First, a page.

Recognition of collective land tenure rights in Colombia is among the strongest in Latin America: there has been constitutional backing since 1991, and more than 30 million hectares of forests have already been designated as indigenous land. However, this legal protection often falls short of securing rights on the ground.
As the country moves on from a five-decade conflict and launches a nationwide land-planning process, securing collective rights — not just individual ones — becomes key to the success of a hard-won national peace agreement.
To better understand the state of affairs and what drives collective tenure security, experts at the Center for International Forestry Research (CIFOR) and Pontificia Javeriana University in Bogotá gauged the perceptions of indigenous and afrodescendent communities in the Pacific and Caribbean regions. That study was complemented by analyses of the legal framework and the evolution of communal land titling in Colombia.
“Now, it is more important than ever to address collective rights,” says Johana Herrera, a researcher at Javeriana University and co-author of a working paper on the topic (in Spanish). “Colombia is changing its regulations on access to land, but these rights are being relegated to the background,” she adds.
Iliana Monterroso, a a post-doc research fellow with CIFOR’s Equal Opportunities, Gender, Justice and Tenure Team, highlights the urgency of the matter: “Lack of acknowledgement of preexisting rights may result in conflict, so there is a need for mechanisms to review existing claims,” she says.
To help bring these concerns to the forefront of negotiations and guide public policies on land tenure, Herrera and fellow researchers looked to a method known as Participatory Prospective Analysis (PPA).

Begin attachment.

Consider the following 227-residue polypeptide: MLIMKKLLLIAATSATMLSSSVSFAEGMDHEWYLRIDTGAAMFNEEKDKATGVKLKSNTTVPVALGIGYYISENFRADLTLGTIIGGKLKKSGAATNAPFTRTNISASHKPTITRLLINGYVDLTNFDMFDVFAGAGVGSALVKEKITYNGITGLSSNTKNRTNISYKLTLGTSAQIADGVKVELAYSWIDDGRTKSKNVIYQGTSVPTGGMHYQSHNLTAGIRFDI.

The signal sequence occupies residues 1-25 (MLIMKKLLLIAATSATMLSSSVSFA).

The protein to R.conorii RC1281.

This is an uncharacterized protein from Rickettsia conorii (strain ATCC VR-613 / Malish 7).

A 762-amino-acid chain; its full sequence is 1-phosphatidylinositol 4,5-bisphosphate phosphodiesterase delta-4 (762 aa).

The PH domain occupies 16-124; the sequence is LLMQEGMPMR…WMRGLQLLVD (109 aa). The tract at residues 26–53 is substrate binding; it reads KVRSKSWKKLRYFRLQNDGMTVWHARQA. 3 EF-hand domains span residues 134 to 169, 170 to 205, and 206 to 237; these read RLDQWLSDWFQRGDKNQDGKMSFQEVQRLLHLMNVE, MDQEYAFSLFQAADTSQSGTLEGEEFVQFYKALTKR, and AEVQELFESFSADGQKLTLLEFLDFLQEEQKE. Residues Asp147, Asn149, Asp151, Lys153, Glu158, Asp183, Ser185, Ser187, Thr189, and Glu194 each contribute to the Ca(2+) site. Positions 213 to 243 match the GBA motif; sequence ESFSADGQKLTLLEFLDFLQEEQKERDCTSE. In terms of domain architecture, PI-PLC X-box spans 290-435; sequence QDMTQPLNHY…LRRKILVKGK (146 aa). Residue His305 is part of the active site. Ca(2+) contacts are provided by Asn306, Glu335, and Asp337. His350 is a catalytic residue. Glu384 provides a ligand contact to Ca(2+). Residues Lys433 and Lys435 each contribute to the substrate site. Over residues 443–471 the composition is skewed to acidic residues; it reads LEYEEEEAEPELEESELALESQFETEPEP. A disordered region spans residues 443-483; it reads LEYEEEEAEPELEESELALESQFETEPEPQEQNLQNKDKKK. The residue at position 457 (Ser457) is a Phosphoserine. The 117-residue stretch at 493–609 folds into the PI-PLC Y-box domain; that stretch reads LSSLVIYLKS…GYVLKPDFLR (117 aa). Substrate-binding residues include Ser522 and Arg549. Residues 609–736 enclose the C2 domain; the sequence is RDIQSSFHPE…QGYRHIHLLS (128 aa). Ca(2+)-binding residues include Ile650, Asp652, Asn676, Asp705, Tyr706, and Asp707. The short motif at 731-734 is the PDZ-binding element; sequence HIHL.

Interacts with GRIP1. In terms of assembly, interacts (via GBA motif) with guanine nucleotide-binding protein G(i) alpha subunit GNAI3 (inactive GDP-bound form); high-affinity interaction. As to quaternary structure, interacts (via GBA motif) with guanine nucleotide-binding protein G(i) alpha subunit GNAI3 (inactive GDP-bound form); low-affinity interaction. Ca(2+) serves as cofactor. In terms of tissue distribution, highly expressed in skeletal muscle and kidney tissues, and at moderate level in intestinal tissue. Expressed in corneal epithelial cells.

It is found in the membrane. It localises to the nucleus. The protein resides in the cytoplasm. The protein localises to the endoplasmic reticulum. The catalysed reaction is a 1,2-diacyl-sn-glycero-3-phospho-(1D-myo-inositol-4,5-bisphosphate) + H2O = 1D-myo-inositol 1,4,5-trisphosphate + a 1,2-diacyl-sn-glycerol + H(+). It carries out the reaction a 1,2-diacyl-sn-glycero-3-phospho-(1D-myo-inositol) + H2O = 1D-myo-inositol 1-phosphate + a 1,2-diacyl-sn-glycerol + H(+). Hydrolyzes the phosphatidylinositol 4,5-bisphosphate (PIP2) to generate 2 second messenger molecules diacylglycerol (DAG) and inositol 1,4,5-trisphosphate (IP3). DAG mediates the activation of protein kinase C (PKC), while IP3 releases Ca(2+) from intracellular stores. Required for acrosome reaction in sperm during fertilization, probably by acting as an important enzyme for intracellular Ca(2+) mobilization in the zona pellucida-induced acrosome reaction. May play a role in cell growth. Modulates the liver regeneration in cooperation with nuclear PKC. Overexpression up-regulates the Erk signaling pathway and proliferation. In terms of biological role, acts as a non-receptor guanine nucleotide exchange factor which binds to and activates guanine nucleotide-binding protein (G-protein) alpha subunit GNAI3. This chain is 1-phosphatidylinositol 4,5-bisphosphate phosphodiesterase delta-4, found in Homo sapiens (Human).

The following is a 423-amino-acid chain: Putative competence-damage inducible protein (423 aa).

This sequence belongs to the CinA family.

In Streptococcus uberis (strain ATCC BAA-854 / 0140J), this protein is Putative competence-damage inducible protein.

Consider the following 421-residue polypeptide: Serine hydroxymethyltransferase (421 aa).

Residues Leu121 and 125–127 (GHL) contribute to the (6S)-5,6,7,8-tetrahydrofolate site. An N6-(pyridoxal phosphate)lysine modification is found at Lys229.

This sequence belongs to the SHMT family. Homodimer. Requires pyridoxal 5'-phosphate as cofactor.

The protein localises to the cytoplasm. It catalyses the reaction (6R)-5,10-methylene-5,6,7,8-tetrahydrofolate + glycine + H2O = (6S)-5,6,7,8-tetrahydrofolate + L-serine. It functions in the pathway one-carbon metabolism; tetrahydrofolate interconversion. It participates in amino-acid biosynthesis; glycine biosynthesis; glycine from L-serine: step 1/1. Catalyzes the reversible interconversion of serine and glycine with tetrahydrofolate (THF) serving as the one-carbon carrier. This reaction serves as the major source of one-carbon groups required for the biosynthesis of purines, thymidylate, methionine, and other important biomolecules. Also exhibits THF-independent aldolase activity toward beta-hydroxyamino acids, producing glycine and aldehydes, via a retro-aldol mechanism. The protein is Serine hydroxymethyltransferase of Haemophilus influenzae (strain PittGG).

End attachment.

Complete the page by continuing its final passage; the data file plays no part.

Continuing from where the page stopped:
The researchers organized a series of workshops with representatives of five ethnic communities and guided them through a triple task: defining the concept of security concerning collective land tenure; identifying variables that affect it and how they relate to each other, and coming up with action plans leading to a desired future scenario.
Results provided revealing insights into the reality of collective land tenure. First of all, “the Constitution prominently recognizes collective rights, but indigenous groups said their participation in decision-making remains mostly theoretical,” says Herrera.
“The truth is that indigenous reservations [known as resguardos] are extremely vulnerable to development agendas that drive large-scale violations of collective rights, including mining, energy and tourism projects.”
According to co-author and lawyer Marco Alberto Velásquez Ruiz, also from Javeriana University, there is a clash between the various laws concerning land property and use: “One of the main challenges to collective rights are competing interests that view land and natural resources exclusively as commodities.”
In fact, conflicts around land tenure, access and use are set to remain a challenge as the post-conflict transition unfolds. These disputes, the research notes, may come in various forms.